There is big debate among academics about whether patriotism and nationalism should be a goal of public education. On the surface, the debate is whether nationalism leads to nefarious practices (war, for example), or whether nationalism is a prerequisite for making a sacrifice to the community, which is a prerequisite for distributive justice.
I am very happy to link to Alasdair Macintyre’s book on this topic, After Virtue, because I was in a seminar in college called Theories of Justice, and I absolutely could not keep my eyes open. My need to go to sleep became so painful, and my efforts to stay awake were so huge that I actually started hallucinating in the class and I spoke out of turn, like a psychotic person.
I say this to tell you that in college, sticking to someone else’s schedule for learning was nearly torture for me, and then only reason I could even graduate was that I had all independent studies by my senior year. I look back and think: Of course I was going to homeschool my kids. I just didn’t know it.
Anyway, the debate about teaching nationalism in public school is most interesting to me because there is an assumed quid pro quo involved in the argument: that in exchange for the government providing a free education to children, the government gets to decide what is correct for citizens to learn.
Ironically, with our insanely terrible campaign finance laws, the rich people essentially decide who governs us. And the rich people don’t send their kids to public school.
So now we have a two-tiered indoctrination system where public school kids sit through nationalism diatribes masquerading as history so that they will be better at sacrifice (presumably for the 1% who pay less in taxes than they do). The rich kids, meanwhile, are able to buy their way out of indoctrination and can go on their merry way learning how to be rich kids.
I know I sound like a fringe thinker, but this is not so much because I am saying outlandish things but more because I feel the need to include everything I learned in college about establishing a republic, which is a lot, by the way, because that class with Alasdair McIntyre also featured Socrates and Plato and the boys they had sex with in the name of teaching who then went on to become philosophers.
So really I am mainstream thinking about government and education. In the New York Times yesterday there was an op-ed by Pamela Druckerman about how to become French. The conclusion is not so much that it’s a passport thing so much as a going-to-school thing. The French indoctrinate the students into being French citizens.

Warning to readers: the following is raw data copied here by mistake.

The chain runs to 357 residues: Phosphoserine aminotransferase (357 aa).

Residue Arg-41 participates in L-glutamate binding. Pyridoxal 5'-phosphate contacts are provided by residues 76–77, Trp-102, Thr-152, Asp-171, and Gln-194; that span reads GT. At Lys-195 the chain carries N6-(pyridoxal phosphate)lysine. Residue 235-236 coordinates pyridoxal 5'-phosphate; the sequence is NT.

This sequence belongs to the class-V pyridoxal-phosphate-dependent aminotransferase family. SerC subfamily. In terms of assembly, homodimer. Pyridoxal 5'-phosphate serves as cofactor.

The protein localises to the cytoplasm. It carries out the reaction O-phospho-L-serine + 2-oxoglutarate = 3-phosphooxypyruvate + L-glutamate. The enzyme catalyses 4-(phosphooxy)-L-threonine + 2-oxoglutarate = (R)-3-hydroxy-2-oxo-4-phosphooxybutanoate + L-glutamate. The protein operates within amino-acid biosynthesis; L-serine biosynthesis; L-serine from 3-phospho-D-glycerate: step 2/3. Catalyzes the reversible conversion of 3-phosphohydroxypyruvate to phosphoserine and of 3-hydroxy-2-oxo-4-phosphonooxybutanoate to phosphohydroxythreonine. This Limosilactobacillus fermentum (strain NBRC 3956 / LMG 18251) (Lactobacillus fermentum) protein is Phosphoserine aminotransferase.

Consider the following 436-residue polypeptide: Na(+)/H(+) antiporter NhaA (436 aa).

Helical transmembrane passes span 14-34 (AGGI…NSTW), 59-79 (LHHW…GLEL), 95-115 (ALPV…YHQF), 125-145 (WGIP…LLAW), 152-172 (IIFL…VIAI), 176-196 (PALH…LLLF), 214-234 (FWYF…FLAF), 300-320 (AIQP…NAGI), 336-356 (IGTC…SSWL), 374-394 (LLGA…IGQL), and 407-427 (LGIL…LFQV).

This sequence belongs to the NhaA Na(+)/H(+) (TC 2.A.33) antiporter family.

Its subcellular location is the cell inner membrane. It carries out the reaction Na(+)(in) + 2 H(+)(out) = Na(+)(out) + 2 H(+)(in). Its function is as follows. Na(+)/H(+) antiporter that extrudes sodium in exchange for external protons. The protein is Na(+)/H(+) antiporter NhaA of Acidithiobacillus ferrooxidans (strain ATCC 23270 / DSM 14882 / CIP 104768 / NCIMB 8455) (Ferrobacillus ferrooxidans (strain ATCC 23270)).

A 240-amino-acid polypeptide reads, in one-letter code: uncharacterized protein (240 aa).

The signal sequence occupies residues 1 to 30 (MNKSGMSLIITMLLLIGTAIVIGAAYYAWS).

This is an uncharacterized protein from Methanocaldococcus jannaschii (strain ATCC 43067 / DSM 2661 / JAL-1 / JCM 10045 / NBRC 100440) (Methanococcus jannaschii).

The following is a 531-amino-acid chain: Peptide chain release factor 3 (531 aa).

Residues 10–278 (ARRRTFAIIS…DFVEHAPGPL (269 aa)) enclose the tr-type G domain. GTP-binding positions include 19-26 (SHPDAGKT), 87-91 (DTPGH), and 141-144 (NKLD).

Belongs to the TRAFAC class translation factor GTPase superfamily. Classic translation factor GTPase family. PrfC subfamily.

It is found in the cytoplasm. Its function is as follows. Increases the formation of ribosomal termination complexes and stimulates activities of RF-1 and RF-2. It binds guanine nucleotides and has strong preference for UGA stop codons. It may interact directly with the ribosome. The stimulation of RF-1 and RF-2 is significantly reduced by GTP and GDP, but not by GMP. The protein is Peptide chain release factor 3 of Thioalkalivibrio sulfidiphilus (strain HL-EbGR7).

The French have a problem, of course: their language is going the same way that Latin did, only faster now in the Internet Age. In response to this demise, the French Academy outlaws many American words; for example, the word hashtag is banned. So when you see # in writing you must say mot-diese. (There is an accent over the e, which I am not going to figure out how to add because the language is almost dead anyway.)
So with a dying language and an overbearing government (or socialist, depending on your political bent) the French take for granted that one big purpose of the schools is to indoctrinate the children on what being French means.
Not so much in American schools. Druckerman’s piece elicited this response from a reader:
Decades ago, my parents were displaced persons living in Morocco. Shortly after my birth, they were finally able to emigrate: their choice was America or France. My father, who spoke French fluently and had family in France famously declared, “If we go to France, my children will never be considered French. If we go to America, they will be Americans.” His three children are very grateful for his wise choice.
The US is a melting pot. We accept anyone as an American citizen. And aside from racist crazies, we believe that if you get a green card, that’s it: you’re American.
So in the US we don’t need school to teach us to be citizens. Our ancestors came here, with no other place to live out their dreams, and they got to give it a shot in the US. We all come from that. It’s our common thread. Well, except for the Native Americans we continue to torture with preposterously inconsisten laws. (But that’s another post. Just letting you know that I can be politically correct when I want to be.)
Other countries need public schools to preserve their national culture. The culture of the US is ingenuity, bravery, pluck. Because that’s what it takes to leave everything in your home country and start over in the US.
We don’t admire hierarchy, rules, and order. Social mobility, diversity, and self-reliance require an educational system that encourages individualized thinking. We can’t teach that in schools, so we need to make sure school treasures it where we have it.